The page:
Rocky Mountain House is among a group of municipalities seeking to develop an electric vehicle charging station network.
The initiative called eVenture would see at least two fast-charge stations installed in each of 15 communities from Rocky Mountain House and Nordegg in the south to Grande Prairie in the north, Jasper and Grand Cache to the west and Edmonton to the east.
To get the project rolling, eight communities banded together and invested $40,000 to create an electric vehicle (EV) charging network strategy. Another $30,000 was lined up through Energy Futures Lab, an Alberta-based organization focused on the transition to a net-zero economy.
The initiative was pursued because the communities recognized there was an EV charging gap in their area of the province. Communities risked missing out on economic development and tourism opportunities by not being accessible to EV drivers.
Community Energy Association, which has experience developing similar networks in Western Canada, was brought on to develop the strategy and find a partner to own and operate the stations. ATCO stepped up and has agreed to cover half the $4.4 million cost to develop the network.
An application is to be made for $2.2 million in funding from Natural Resources Canada’s Zero Vehicle Emissions Infrastructure Program, a $680-million initiative to expand Canada’s network of EV charging and hydrogen fuel stations. An answer to the funding request is expected next spring.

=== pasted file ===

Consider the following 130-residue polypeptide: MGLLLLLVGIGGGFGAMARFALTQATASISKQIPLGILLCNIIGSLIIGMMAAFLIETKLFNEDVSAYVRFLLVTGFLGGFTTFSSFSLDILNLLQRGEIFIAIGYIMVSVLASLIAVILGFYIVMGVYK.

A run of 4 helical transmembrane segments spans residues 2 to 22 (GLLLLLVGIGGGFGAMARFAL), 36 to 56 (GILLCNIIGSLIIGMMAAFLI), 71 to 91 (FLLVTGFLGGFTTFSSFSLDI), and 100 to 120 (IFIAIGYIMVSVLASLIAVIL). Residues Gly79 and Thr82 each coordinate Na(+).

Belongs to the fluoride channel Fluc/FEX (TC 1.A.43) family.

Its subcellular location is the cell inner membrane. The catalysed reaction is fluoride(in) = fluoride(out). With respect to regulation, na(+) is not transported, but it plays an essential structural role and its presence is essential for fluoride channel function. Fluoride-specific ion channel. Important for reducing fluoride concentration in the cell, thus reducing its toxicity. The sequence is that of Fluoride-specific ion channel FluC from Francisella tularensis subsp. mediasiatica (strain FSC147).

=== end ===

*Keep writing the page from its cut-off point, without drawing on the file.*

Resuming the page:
Rocky Mountain House Mayor Debbie Baich also sent a letter to the provincial government asking for $2.5 million, which is the same provided Peaks to Prairies project in southern Alberta.
“Our project is seeking a ministry champion to bring this funding ask before the Treasury Board this fall,” Baich writes.
If funding is secured, the 100-kilowatt fast-charging stations could be in place by the end of 2024. They will provide the quickest form of charging, able to bring an EV battery up to 80 per cent within an hour.
Community Energy Association consultant Danielle Weiss said it is a non-profit organization that over the past 30 years has helped numerous communities with climate action initiatives, including helping develop four charging station networks in Western Canada. Among those is the Peaks to Prairies project that saw 20 fast-charge stations installed from Medicine Hat through Calgary to Canmore and at the Crowsnest Pass and as far south as Waterton Lakes and Milk River.
The Peaks to Prairie project has proven successful.
“Year over year there’s been a significant increase in use of stations throughout the region. Prior to that project there were only three charges in southern Alberta.”
EV batteries are improving steadily with a 400-kilometre range now typical. While that is fine for many trips, it puts an EV journey to Grande Prairie just out of reach without a charging stop for a driver leaving from Edmonton. Under the proposed northern network charging stations would be located in Valleyview, Fox Creek and Whitecourt along the highway 43 route and at Edson, Hinton and Grande Cache if highway 40 is taken.
Continuing into B.C. a driver can access charging stations installed in northern and central B.C. as part of the Charge North project.